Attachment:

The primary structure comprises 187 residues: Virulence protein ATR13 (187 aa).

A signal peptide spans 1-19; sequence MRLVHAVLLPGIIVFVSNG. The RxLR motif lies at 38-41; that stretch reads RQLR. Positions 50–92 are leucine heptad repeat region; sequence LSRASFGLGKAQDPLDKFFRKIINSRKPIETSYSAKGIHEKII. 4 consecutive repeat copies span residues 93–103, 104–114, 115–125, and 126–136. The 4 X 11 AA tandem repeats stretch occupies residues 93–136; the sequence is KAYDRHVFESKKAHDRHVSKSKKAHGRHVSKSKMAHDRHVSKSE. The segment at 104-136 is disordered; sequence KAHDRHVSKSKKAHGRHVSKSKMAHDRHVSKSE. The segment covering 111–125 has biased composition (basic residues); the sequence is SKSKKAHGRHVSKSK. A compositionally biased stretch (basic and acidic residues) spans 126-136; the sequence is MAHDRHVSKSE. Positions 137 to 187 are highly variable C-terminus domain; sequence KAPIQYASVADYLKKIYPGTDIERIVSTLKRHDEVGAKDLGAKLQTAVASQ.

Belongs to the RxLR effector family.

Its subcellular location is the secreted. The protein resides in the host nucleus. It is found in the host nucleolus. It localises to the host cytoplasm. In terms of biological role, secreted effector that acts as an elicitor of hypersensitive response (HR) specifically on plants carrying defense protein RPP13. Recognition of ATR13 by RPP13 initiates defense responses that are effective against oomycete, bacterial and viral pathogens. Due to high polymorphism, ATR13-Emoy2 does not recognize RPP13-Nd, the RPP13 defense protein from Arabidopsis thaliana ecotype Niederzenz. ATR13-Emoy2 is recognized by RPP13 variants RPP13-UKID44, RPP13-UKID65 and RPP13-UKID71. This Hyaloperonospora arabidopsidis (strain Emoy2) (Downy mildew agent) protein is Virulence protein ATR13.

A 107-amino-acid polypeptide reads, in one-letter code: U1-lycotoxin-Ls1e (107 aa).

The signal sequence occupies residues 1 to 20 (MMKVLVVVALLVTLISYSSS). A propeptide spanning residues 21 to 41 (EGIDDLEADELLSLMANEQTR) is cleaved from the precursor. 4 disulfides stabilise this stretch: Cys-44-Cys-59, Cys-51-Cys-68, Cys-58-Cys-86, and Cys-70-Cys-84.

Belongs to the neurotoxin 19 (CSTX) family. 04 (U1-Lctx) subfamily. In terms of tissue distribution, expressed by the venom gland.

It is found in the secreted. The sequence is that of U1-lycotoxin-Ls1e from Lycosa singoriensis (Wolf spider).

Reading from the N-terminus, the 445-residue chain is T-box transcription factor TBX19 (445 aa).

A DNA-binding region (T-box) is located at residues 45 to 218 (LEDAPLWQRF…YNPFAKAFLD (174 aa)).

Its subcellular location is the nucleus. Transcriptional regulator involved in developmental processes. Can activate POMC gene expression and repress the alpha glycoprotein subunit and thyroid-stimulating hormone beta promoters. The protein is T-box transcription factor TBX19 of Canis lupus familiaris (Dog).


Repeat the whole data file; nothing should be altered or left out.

The primary structure comprises 187 residues: Virulence protein ATR13 (187 aa).

A signal peptide spans 1-19; sequence MRLVHAVLLPGIIVFVSNG. The RxLR motif lies at 38-41; that stretch reads RQLR. Positions 50–92 are leucine heptad repeat region; sequence LSRASFGLGKAQDPLDKFFRKIINSRKPIETSYSAKGIHEKII. 4 consecutive repeat copies span residues 93–103, 104–114, 115–125, and 126–136. The 4 X 11 AA tandem repeats stretch occupies residues 93–136; the sequence is KAYDRHVFESKKAHDRHVSKSKKAHGRHVSKSKMAHDRHVSKSE. The segment at 104-136 is disordered; sequence KAHDRHVSKSKKAHGRHVSKSKMAHDRHVSKSE. The segment covering 111–125 has biased composition (basic residues); the sequence is SKSKKAHGRHVSKSK. A compositionally biased stretch (basic and acidic residues) spans 126-136; the sequence is MAHDRHVSKSE. Positions 137 to 187 are highly variable C-terminus domain; sequence KAPIQYASVADYLKKIYPGTDIERIVSTLKRHDEVGAKDLGAKLQTAVASQ.

Belongs to the RxLR effector family.

Its subcellular location is the secreted. The protein resides in the host nucleus. It is found in the host nucleolus. It localises to the host cytoplasm. In terms of biological role, secreted effector that acts as an elicitor of hypersensitive response (HR) specifically on plants carrying defense protein RPP13. Recognition of ATR13 by RPP13 initiates defense responses that are effective against oomycete, bacterial and viral pathogens. Due to high polymorphism, ATR13-Emoy2 does not recognize RPP13-Nd, the RPP13 defense protein from Arabidopsis thaliana ecotype Niederzenz. ATR13-Emoy2 is recognized by RPP13 variants RPP13-UKID44, RPP13-UKID65 and RPP13-UKID71. This Hyaloperonospora arabidopsidis (strain Emoy2) (Downy mildew agent) protein is Virulence protein ATR13.

A 107-amino-acid polypeptide reads, in one-letter code: U1-lycotoxin-Ls1e (107 aa).

The signal sequence occupies residues 1 to 20 (MMKVLVVVALLVTLISYSSS). A propeptide spanning residues 21 to 41 (EGIDDLEADELLSLMANEQTR) is cleaved from the precursor. 4 disulfides stabilise this stretch: Cys-44-Cys-59, Cys-51-Cys-68, Cys-58-Cys-86, and Cys-70-Cys-84.

Belongs to the neurotoxin 19 (CSTX) family. 04 (U1-Lctx) subfamily. In terms of tissue distribution, expressed by the venom gland.

It is found in the secreted. The sequence is that of U1-lycotoxin-Ls1e from Lycosa singoriensis (Wolf spider).

Reading from the N-terminus, the 445-residue chain is T-box transcription factor TBX19 (445 aa).

A DNA-binding region (T-box) is located at residues 45 to 218 (LEDAPLWQRF…YNPFAKAFLD (174 aa)).

Its subcellular location is the nucleus. Transcriptional regulator involved in developmental processes. Can activate POMC gene expression and repress the alpha glycoprotein subunit and thyroid-stimulating hormone beta promoters. The protein is T-box transcription factor TBX19 of Canis lupus familiaris (Dog).